De Lima: Don’t forget abuses during martial law regime
MANILA, Philippines — The commemoration of the martial law declaration this year is all the more significant because the country continues to face various abuses under an “administration that idolizes [Ferdinand] Marcos,” according to Sen. Leila de Lima.
De Lima called on Filipinos not to forget the abuses that happened during the martial law regime under the late dictator and to resist attempts to whitewash history, especially when similar abuses are happening now.
“Now, what prevails are the terror and darkness brought by the violence and abuses of an administration that idolizes Marcos,” De Lima said in a statement.
According to De Lima, Filipinos must always take time to remember what happened during martial law, declared 47 years ago, even if the memories are not pleasant.
If this is not done, the next generation might forget the atrocities and allow these to happen once more, she said.
At the same time, they must fight attempts to revise what happened in the past, she said.
A bloodless people power revolt in February 1986 ousted the Marcoses, who fled into exile in Hawaii.
Marcoses back in power
They have since been allowed to return to the country and have made a political comeback.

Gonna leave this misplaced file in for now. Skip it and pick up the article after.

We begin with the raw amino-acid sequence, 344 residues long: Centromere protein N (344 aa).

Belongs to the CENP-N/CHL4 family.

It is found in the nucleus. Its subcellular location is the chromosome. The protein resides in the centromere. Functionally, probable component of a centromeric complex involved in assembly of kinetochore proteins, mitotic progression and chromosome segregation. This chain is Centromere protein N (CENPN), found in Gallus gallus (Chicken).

Sen. Panfilo Lacson said the intention of martial law was a good one, at least at the start.
But it all went wrong after six months, Lacson said.
“Everything that followed was wrong. Greed and abuse took over. Since 1986, it has been the same all over again. When will we ever learn?” he said.
Recently, the student councils of the University of the Philippines Diliman and Mapua University signed a resolution declaring the Marcos family as persona non grata, in a bid to declare their campuses off-limits to the Marcoses. Their presence on campus, they argued, “endangered students’ lives and freedoms.”
Banning the Marcoses from entering UP Diliman and Mapua is “nothing short of just,” considering how they pillaged the country for years, said martial law activist Bonifacio Ilagan.
The progressive filmmaker and playwright, however, said the Marcoses should be banned “not just in UP and Mapua but in other campuses as well.”
The Marcoses remain entrenched in Philippine politics by maintaining power in their stronghold Ilocos.
“Imagine, in 1986, they were kicked out of Malacañang. That was the severity of their crimes. It was only through colluding with the powers that be that they were able to worm their way back into power,” Ilagan said. —With a report from Krixia Subingsubing
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